Legal Michigan Medical Marijuana Growers Face Years in Federal Prison
Four medical marijuana patients and caregivers will be sentenced federal courts in Michigan this week, highlighting the human cost of the federal government’s stance toward state medical marijuana laws. The sentencing hearings come less than a week after another Montana medical marijuana provider, Chris Williams, was similarly denied a defense and found guilty at trial. In August, Montana medical marijuana provider Richard Flor, who was 68, died in custody after being sentenced to 5 years in prison despite a lack of evidence that he was in violation of any state laws.
Two medical marijuana caregivers from Monroe County, Michigan, Gerald Lee Duval Jr., 52, and his son, Jeremy Duval, 30, were raided by Drug Enforcement Administration (DEA) agents in 2011 and charged with felony cultivation, maintaining a place to cultivate marijuana, and conspiracy to distribute. In April, the Duvals were convicted at trial, the expected result of federal laws that prohibit any medical defense or reference to state law in front of juries.
"The Duvals' case is another tragedy from President Obama's war on medical marijuana," said Steph Sherer, Executive Director of Americans for Safe Access (ASA), the country’s leading medical marijuana advocacy group. "This type of enforcement is completely discretionary, unnecessary and far from the public health approach that medical marijuana patients deserve."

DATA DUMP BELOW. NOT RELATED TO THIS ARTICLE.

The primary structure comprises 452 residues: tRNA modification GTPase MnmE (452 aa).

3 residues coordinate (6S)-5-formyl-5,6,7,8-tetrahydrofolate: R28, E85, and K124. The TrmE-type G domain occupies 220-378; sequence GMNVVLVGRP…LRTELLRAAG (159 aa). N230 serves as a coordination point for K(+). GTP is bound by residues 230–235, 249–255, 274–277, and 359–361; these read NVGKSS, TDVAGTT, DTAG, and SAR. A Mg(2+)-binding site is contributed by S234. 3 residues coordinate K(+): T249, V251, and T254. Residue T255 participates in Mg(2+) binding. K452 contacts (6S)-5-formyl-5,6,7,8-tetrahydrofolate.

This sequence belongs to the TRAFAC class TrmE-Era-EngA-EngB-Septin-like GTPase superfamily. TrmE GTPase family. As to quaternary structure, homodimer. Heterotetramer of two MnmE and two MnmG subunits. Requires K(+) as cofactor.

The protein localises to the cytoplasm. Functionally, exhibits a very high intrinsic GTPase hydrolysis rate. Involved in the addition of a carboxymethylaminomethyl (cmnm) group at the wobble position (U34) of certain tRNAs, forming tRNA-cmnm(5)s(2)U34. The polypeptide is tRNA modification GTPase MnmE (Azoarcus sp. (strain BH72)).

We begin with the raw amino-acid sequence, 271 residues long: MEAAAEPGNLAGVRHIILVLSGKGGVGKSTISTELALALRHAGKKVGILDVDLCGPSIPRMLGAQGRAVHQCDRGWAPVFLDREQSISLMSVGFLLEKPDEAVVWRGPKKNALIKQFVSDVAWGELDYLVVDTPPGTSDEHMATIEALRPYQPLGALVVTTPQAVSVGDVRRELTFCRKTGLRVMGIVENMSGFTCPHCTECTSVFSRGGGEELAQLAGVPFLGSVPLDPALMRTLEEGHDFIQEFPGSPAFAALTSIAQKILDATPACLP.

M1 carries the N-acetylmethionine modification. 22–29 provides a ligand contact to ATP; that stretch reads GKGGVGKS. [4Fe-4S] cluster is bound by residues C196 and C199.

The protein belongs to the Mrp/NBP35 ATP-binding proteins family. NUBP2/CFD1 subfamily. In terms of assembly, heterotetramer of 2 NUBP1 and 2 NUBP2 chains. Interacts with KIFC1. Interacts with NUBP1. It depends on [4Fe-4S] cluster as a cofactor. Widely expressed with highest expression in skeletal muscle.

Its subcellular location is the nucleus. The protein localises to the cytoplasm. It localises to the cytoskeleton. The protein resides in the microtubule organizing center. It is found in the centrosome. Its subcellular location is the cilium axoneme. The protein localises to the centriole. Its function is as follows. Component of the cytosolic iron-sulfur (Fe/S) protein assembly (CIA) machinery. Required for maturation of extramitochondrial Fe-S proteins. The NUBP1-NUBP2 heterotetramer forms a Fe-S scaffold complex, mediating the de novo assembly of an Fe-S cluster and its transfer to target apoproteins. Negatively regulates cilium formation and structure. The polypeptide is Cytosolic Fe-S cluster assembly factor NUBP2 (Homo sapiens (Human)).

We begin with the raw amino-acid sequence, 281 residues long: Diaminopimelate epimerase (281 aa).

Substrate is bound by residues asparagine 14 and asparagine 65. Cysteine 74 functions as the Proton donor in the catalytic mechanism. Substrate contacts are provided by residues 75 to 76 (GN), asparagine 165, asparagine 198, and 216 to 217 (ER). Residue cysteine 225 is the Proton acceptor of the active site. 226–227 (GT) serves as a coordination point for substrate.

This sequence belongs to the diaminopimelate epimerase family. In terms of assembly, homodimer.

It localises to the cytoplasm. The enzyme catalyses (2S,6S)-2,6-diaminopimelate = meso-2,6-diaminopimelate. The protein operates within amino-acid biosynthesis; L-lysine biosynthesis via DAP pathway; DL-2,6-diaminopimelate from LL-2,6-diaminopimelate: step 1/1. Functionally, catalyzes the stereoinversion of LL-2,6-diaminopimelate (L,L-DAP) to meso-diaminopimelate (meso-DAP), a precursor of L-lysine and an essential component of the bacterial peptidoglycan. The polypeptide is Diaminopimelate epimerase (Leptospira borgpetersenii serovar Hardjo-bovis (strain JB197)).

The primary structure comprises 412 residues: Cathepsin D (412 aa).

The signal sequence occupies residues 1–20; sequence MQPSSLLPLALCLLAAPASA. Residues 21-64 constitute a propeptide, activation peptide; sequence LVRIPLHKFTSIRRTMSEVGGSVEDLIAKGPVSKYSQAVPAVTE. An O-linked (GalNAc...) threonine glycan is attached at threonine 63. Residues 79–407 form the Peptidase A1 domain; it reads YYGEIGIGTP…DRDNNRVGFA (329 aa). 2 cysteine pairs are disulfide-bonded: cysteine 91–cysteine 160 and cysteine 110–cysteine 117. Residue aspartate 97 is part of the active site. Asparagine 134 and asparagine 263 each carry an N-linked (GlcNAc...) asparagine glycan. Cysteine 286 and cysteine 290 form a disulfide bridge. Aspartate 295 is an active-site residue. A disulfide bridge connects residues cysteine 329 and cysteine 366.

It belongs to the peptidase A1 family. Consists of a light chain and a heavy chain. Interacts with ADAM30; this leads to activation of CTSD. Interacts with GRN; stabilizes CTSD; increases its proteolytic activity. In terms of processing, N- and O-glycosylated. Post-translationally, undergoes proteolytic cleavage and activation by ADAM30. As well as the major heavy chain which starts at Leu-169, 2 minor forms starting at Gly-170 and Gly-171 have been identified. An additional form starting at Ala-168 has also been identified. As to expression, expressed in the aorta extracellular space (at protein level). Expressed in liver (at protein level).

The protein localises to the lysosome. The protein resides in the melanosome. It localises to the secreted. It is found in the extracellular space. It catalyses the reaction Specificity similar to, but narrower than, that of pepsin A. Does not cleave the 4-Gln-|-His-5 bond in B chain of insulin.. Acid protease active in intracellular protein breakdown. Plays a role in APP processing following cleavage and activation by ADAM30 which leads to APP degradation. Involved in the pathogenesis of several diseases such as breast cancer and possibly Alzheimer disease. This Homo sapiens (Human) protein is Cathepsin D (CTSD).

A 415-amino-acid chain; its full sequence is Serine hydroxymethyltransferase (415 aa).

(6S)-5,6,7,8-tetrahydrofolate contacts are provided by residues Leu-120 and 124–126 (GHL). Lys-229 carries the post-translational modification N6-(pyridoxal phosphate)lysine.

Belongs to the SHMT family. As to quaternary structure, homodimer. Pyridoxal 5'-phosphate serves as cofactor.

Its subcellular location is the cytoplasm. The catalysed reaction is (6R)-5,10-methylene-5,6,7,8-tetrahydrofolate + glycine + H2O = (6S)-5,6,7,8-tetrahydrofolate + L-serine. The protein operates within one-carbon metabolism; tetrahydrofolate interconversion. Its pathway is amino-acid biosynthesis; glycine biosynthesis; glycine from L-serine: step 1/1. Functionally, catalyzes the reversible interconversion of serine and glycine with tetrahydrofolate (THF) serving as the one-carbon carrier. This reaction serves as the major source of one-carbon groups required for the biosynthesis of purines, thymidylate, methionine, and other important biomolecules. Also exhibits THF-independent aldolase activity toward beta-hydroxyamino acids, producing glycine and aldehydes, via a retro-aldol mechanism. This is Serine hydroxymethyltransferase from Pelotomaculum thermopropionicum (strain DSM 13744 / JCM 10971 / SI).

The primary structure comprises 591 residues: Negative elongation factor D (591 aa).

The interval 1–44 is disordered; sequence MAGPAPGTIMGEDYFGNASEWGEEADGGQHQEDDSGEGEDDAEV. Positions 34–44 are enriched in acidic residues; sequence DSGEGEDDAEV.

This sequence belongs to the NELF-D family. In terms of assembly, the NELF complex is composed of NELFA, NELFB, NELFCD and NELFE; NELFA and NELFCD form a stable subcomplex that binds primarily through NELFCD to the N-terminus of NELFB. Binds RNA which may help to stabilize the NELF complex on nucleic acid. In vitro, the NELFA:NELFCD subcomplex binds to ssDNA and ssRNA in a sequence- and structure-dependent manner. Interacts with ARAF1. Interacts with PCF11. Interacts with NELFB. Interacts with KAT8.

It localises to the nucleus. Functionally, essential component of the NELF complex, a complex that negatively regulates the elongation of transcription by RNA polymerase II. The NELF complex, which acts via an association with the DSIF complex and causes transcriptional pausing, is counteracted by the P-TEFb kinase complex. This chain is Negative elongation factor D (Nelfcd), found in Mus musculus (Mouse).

With all the things officials in the federal government need to worry about, it is inexplicable that they would waste so many resources on medical marijuana caregivers and patients.
Two other medical marijuana caregivers are due to be sentenced this week as well, John Marcinkewciz and Shelley Waldron, were originally charged under state law with cultivation and conspiracy to cultivate, but prosecutors soon turned their cases over to the federal Justice Department, where the three had no chance of defending themselves against federal law. Marcinkewciz, Waldron and Montague all ended up taking plea bargains in May.
After all, what chance do caregivers have against the feds, especially when they are not allowed to even mention state medical marijuana laws in their defense?
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